I just watched a corporation make a move in a grand cinematic strategy. “Dumbo” is not a movie meant to stand on its own two feet. It is an effort to test the waters of what audiences will accept from Disney’s string of live action remakes. I don’t think I’m the only one who has looked at Disney’s live action remakes of its animated classics with a bit of suspicion. So far, they have mostly been functional. I didn’t care for “Beauty and the Beast,” because of its over-reliance on computer generated characters. “Cinderella” was a phenomenally pretty movie that really didn’t hold much heart for me. But I kind-of-sort-of liked “The Jungle Book.” I don’t gush over it because I have a precious cinematic street cred to hold onto. But even though I actually kind of liked one of these movies, I understand the live-action Disney remakes will never hold the place that the original movies had. A lot of remakes have that problem. There are, actually, only a handful of remakes that can outshine their predecessors, and I wouldn’t recommend many of them to families. Disney’s use of the live-action remake seems most like a surgical strike on an audience’s pocketbook. Disney is aware that the nostalgia for their characters is palpable. They hold the rights to these images and characters and want them to find new life. Audiences will pay to see these characters vibrant and alive again, because they just need to return to the feelings evoked by the original films once again. . Still, I can’t really be angry at Disney for making the films. But what happens when the well runs dry? This year sees the premiere of both “Aladdin” and “The Lion King.” Those are some heavy hitters. Those are the movies that defined the childhood of my generation. But can we have those kinds of summer remake releases forever? No, of course not. Eventually, we will have watched every single element of our nostalgia. What will we have left? “The Rescuers.” “Oliver and Company.” “The Aristocats,” “Meet the Robinsons,” “Bolt.” We will have “Dumbo.” Now, imagine that I own these properties and I have to keep the nostalgia train rolling. Could I garner steam from that list? Absolutely not. Instead, the smartest choice Disney can make is to release a movie like “Dumbo” in the midst of a string of hits. This makes Disney seem pretty soulless. Of course, I’m not going to defend the artistic reputation of one of the biggest corporations to grace this planet. But I can say that Disney is not dumb. I think Disney knows exactly what kind of cultural impact “Dumbo” has. “Dumbo” is a recognizable character, but few people are beholden to his mythos. Few people are in love with “Dumbo.” That’s probably a good thing. I watched the animated “Dumbo” last week in preparation for the screening I just attended. I completely forgot about the overtly racist characters in the film. I forgot how “Dumbo,” the animated motion picture, barely has a story. I forgot that “Dumbo” was only 64 minutes long. Because there is no cult following for the original “Dumbo,” Tim Burton and his team were free do something pretty smart with the material: they were allowed to do whatever they wanted. Dumbo the character had to have big ears and he had to fly. There had to be a circus and there had to be a message about the importance of family. But everything else about the original film could kind of go out the window. “Dumbo,” the new film, hits the few nostalgic moments hard and early, while offering practically a new movie. Settling the events of the first film in the first half-hour to forty minutes, the new plot is almost completely tonally different than the original film. I’m not surprised to see that “Dumbo” is now an adventure film. We’re too close to the summer for it not to be something that is supposed to wow audiences with the adventures of a flying elephant. “Dumbo” is the best version of a movie that has a lot of cards stacked against it. Tim Burton tries to make us really care for Dumbo, this neglected child who is consistently extorted throughout the film. But the template for “Dumbo” is remarkably bleak. If I was to strip away the circus façade, a now dated setting for a film, the basis for the movie is about treating poorly children who look different. It is a nuclear version of The Ugly Duckling narrative. But adaptations of “The Ugly Duckling,” are not dreadfully long. “Dumbo,” on the other hand clocks in at an hour and fifty-two minutes. That’s a lot of elephant abuse. My wife often points out that film adaptations of children’s books rarely pan out the way we want them to. She cites the live action adaptation of “Where the Wild Things Are.” The movie is very pretty, but the book only lasts five minutes when read aloud. How does one find that much extra material when the source is so scant? “Dumbo” has the same problem. The lessons of “Dumbo” are learned early on and the rest of the movie coasts by escalating the problems to monumental levels. I won’t be the only one making this comparison, but did Burton make the villain of his “Dumbo” an evil Walt Disney? Tim Burton made a live action version of “Frankenweenie” for Disney back in 1984. My dad loved this version of the movie and it was a mainstay in our house for years. But because the film was so dark, Disney fired Burton. I wonder if there is a revenge element to the villain of “Dumbo.” Perhaps a mirror universe version of Uncle Walt, Michael Keaton is an amusement park owner whose Dreamland is eerily similar to elements of Tomorrowland at the Magic Kingdom. Even Burton’s choice for his villain’s font and design were somewhat gutsy for someone being welcomed back to the House of Mouse. My seven-year-old daughter, a comic book fan, somehow thought “Dumbo” was her fourth favorite movie. She adored it. Watching “Dumbo” fly and beat the bad guy was marvelous for her. Sure, she flopped all over my lap and became a ragdoll at times, but she seemed to really enjoy it. But my son, who is now becoming infamous through these reviews for being extremely sensitive, called it the “worstest movie he ever sawed.” He was terrified throughout. I don’t know if it is the strictest definition of “terror” however. For kids who are empathic, this movie is straight torture. People are cruel to animals throughout the piece. The baby elephant is constantly in danger and the movie, with its live action take, has taken away the voice of Timothy Mouse to comfort us and assure us that Dumbo will be okay. Instead, we have a family who act as bystanders. These people don’t know that Dumbo is going to be okay, so they are a poor substitute for a talking mouse. (I just now realized that Tim Burton, who was fired from Disney in 1984, just took the talking mouse out of his Disney film. How’s that for irony?) Tim Burton made the best live action “Dumbo” film that could be made. It’s entertaining. It is often marvelous. But “Dumbo” has a few very big problems, the biggest being the fact that it ends up as a generic summer lead-in adventure movie. But at the end of the day, the live action “Dumbo” is still only an adaptation of the animated “Dumbo,” a film that the Disney corporation surely considers one of its lesser properties. Just as I enjoyed “The Jungle Book,” I can say that I kind of liked “Dumbo.” But it won’t end up on my shelf as a beloved Disney classic. The folks in the war room at Disney have to attempt some new maneuvers before attempting more live-action remakes from the furthest back shelves of the vault.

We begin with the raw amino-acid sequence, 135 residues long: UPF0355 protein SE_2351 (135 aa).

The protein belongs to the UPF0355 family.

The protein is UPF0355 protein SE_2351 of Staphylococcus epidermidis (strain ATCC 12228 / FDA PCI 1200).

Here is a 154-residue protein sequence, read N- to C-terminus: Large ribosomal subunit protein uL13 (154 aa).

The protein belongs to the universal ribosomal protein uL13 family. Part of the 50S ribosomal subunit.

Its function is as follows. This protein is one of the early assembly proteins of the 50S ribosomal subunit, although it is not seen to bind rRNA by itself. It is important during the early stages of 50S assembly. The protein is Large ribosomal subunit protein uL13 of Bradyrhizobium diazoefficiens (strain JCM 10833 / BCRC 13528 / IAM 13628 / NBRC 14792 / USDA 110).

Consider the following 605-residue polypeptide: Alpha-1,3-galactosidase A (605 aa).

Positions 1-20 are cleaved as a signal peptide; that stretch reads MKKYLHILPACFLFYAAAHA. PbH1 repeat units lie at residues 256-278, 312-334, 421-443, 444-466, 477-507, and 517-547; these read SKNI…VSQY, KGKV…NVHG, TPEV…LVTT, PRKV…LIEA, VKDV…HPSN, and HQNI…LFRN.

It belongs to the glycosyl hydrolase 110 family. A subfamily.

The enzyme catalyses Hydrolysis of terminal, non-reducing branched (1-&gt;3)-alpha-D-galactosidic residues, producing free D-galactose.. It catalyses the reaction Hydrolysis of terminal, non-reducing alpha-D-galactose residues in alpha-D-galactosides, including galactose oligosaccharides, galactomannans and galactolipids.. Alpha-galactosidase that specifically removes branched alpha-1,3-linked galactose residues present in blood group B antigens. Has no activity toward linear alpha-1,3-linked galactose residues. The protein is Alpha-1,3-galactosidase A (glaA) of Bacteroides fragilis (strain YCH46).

I was sleepy last night after returning from “Captain Marvel.” The movie was great, but this was a day that involved a vomiting baby and a full work day. My body said, “Go to sleep.” My mind said, “Read every trade of ‘Captain Marvel’ that you own tonight.” Regretfully, neither of those things happened immediately. My body may ask me to go to sleep and my mind may tell me to read comics, but all of that takes a backseat to my wife asking me to watch another episode of the show we're binge watching this week. I read the first trade this morning. Because it is the end of the quarter and my grades have been submitted for my students, I decided to knock out Volume One. It was with hopes that my daughter could read these books before I let her go see the movie with my wife. It should be noted that she cannot read those books. There was far too much casual swearing. But watching Marvel’s newest entry in its ever-growing cinematic universe, I couldn’t wait to hear what my daughter would think of this movie. That was what was on my mind as I sat there with my male friends from our church group. It was cool to build fellowship with men, but “Captain Marvel” was about wasn’t about the typical male hero archetype. Carol Danvers, played by Brie Larson, was something new entirely. When comics competitor DC Comics released “Wonder Woman” in 2017, the world was taken aback. I thought Wonder Woman was very good, but it kind of showed an attitude of trying to emulate the films of its male predecessors. Wonder Woman certainly could hold its own, even better than most in many cases. But “Captain Marvel” seems like a new kind of superhero movie. Diverting from a traditional superhero narrative, “Captain Marvel” stresses the complexities of being a woman in an era where women are encouraged to fail. “Wonder Woman” was raised in an environment where there were no men, so she never had to deal with doubt and questions. Carol Danvers, however, was not raised in such an environment. She lived in our world and she lived in space. Both weren’t great representations of what people could be given free reign. I really like Carol. I know that there was some backlash to Brie Larson’s comments about her press team. I read about how reviewers tried to sabotage the films Rotten Tomatoes ratings before the movie was even released. But somehow, that seems appropriate for the theme of the movie. People want “Captain Marvel” to fail just like the people around Carol want her to fail. The movie isn’t a man-hating preachfest. It has a message and a theme of feminism, yes. But this is a message of actual feminism. Carol Danvers lives in a world that wants her to fail, but she keeps picking herself back up. She doesn’t simply have ambitions and is automatically amazing at achieving her goals. She falls and hurts herself time and again throughout the film. But she gets back up and tries harder. I want my daughter to do the same thing. I honestly am tired of a protagonist automatically being amazing at a skill because he or she wants to be amazing at said skill. Films aimed at kids seem to have the message that they can be anything that they want to be because they really want to be that thing. But “Captain Marvel” takes that a step further and fixes that idea. Captain Marvel, a superhero, is going to be terrible at a lot of things that she is going to attempt. But she’s going to keep trying, no matter how hard people sabotage her. She’s not going to be amazing at everything every time. There are humiliating moments that make me cringe. But these are the moments that define her. Her memories aren’t a world filled with support and mentors. Instead, she has the opposite. And that’s what gives her strength. I love that so much. For the past few years, I have been moved by the plight of the refugee. I know that I might be losing some of my readers by talking about this, but I really like what a refugee looks like in the Marvel Cinematic Universe. One thing that popular culture has lacked is nuance. A message tends to be very clear and honest in the hopes of being persuasive and that makes sense, to a certain extent. “Captain Marvel”, a movie that has a lot of messages in between its cells, tackles issues that the 2010s have faced from the perspective of the mid-90s. I suppose I know that I’m getting old when nostalgia in film jumps a decade from the era I remember to an era that my first generation of students considered their childhoods. But the movie never really smacks the viewer over the head with that message. It presents the issues of immigration through a complex lens. Refugees aren’t sinners or saints. They aren’t always easy to look at, but that reminds us that there are incommunicable traits that are within us all. “Captain Marvel” is a good movie. Starting the film with a tribute to Stan Lee is a wise move. If you are wondering, Stan Lee did film his cameo for this film before his passing. I should warn my readers: the beginning of the film is slightly inaccessible. I’m a big science fiction fan and I found it difficult to wrap my head around the many alien worlds and conflicts of “Captain Marvel.” But directors Anna Boden and Ryan Fleck seem to know what they were doing with the very disorienting beginning of the film because it all eventually makes sense by the time that the film shifts to Earth. I don’t know why the setting of ‘90s Earth is so entertaining, but it really is. The film has a handful of nostalgia jokes early on and I can’t really fault them for that. Instead, it is the reappearance of Samuel L. Jackson and Clark Gregg returning to their respective roles as Nick Fury and Phil Coulson that acts as a comforting grounding in the world. Their relationship coupled with the energy brought by Brie Larson is a warm blanket and the rest of the movie is smooth sailing. I know that the actual reviews for the film are positive, but these reviews are coupled with the idea that the movie should have done more. I respectfully disagree. “Captain Marvel” is exactly what I wanted it to be. It was a high stakes movie that never felt universe ending. The characters are all pretty fabulous. There are plenty of nods to other MCU stapes while standing on its own two feet for the entire film. I want my daughter to see this one. There is some mild language, but she’s also handled the “Spider-Man” movies pretty well. Carol Danvers is absolutely perfect. The movie doesn’t feel the need to define her by the men she is interested in. Instead, it shapes a new kind of hero that doesn’t always have it easy. Her powers don’t always make sense to her and she has a hard time determining the right course of action. I don’t always know what the right thing is either and I absolutely love that.